Does being in politics mean never having to say you're sorry? - Macleans.ca

Does being in politics mean never having to say you’re sorry?

Two years after our cover story provoked a defensive uproar, evidence of the deep-seated corruption has continued to pile up

by
Jonathan Hayward/CP

Two years ago, a Maclean’s cover declared Quebec “The Most Corrupt Province in Canada.” In the story inside, Quebec bureau chief Martin Patriquin presented a litany of examples, both historical and current-day, revealing the deep-seated record of corruption running through municipal, provincial and federal governance in the province.

We never argued Quebec was the only province to be visited by corruption or compromised politicians, merely that the scale and persistence on display in La Belle Province outdid anything we could find elsewhere. We argued further that this record constituted a tremendous disservice to honest Quebec taxpayers. Finally, we noted the heartening provincial tradition of promptly tossing out elected officials tainted by scandal.

The reaction to our efforts at lifting the veil on corruption in Quebec and encouraging voters to clean house? We were viciously and repeatedly attacked in numerous and unprecedented ways.

Quebec nationalists claimed our evidence was “hateful and defamatory.” Bloc Québécois leader Gilles Duceppe said we were “xenophobic.” A public letter from then premier Jean Charest argued we had met “none of the basic standards of journalism” and demanded we apologize to the entire province.

And in an extremely rare (as in once or twice every hundred years) move, the House of Commons unanimously passed a motion of censure against us, declaring “this House . . . expresses its profound sadness at the prejudice displayed and the stereotypes employed by Maclean’s magazine to denigrate the Quebec nation, its history and its institutions.” While the motion was sponsored by the BQ, it received tacit support from the Conservative government. It was a reprehensible all-party effort at stifling free and open debate in the media.

Finally, even our parent company, Rogers Publishing, expressed its “regret” over any offence that our cover may have caused—the cover illustration being an editorial cartoon of the Quebec Winter Carnival’s Bonhomme carrying a briefcase overflowing with cash. (To be clear, we said nothing to disparage the Carnival, nor did we suggest in any way that it was connected to the story about corruption.)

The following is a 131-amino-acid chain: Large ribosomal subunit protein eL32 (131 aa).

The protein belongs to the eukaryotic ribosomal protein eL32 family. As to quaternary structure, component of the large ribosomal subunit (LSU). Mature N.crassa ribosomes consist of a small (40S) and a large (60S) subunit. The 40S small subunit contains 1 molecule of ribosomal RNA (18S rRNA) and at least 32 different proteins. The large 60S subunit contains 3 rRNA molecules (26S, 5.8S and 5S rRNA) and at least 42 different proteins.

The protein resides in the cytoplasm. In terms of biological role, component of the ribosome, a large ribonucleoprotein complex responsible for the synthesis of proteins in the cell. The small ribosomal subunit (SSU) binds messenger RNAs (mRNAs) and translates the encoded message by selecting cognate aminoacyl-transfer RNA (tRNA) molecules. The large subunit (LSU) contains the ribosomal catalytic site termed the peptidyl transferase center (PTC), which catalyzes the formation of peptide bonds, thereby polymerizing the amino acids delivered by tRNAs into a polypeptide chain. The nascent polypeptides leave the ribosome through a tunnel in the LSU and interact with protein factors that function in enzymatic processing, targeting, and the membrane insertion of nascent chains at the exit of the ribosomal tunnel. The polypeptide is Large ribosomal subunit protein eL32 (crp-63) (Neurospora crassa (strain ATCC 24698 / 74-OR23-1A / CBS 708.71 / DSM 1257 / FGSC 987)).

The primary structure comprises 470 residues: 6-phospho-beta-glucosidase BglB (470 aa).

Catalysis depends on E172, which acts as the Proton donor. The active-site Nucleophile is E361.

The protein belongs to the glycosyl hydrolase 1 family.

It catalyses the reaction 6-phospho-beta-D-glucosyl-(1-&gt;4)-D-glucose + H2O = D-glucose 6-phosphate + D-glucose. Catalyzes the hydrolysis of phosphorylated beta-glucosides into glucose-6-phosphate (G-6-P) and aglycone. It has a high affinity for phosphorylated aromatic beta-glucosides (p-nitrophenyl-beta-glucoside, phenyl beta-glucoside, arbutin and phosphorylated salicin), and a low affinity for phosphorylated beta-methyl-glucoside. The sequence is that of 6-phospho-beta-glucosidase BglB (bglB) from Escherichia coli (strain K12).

So, has anything interesting happened on this file since then?

Two years after our cover story provoked such a defensive uproar, evidence of the deep-seated and shocking level of corruption embedded in the Quebec political culture has continued to pile up. If anything, the details are getting more sordid.

After long resisting an inquiry into the allegations contained in our cover story—and attempting to turn the entire issue into evidence of our alleged xenophobia—last year Charest finally called the Charbonneau commission into “the provision and management of public contracts in the construction industry.” The details thus revealed support for everything we outlined, including testimony about brown envelopes of cash to city engineers, systematic bid-rigging, illegal campaign contributions and plenty more. It’s not mere happenstance that road construction in Quebec costs 30 per cent more per kilometre than in any other province. It is proof of ingrained corruption.

Charest then chose to call an election rather than face a completed Charbonneau report. Not only did the Liberals lose this past September, but Charest himself was tossed from his own seat in Sherbrooke. As we said before, Quebec may be the most corrupt province in the country, but time and again its voters have demonstrated little patience for scandal-plagued politicians. The same thing occurred with the federal Liberals following the sponsorship outrage.

And this week Montreal’s long-serving mayor, Gérald Tremblay, resigned abruptly. Tremblay has long insisted he knew nothing of the corruption rife within his administration. Perhaps. His political adversaries claim his sin was one of “wilful blindness.” Regardless, the Charbonneau inquiry recently heard a story from a former political staffer regarding a safe at Tremblay’s Union Montreal headquarters that was so tightly packed with dollar bills that the door required several people to heave it shut.

Given the preponderance of evidence—the mayor of Laval is currently on sick leave and is also expected to resign shortly after repeated police raids on his home and office—is there now any doubt Quebec fully deserves the title we awarded it in September 2010? And if it is the most corrupt province in the country, what of the trumped-up outrage over our efforts to make all this public knowledge two years ago?

Members of Parliament once claimed “profound sadness” over our coverage of Quebec politics. Surely mounting and incontrovertible evidence that Quebec politics is indeed deeply riven by corruption, bribes and assorted other illegal activities ought to make them feel even sadder. Perhaps a motion is in order.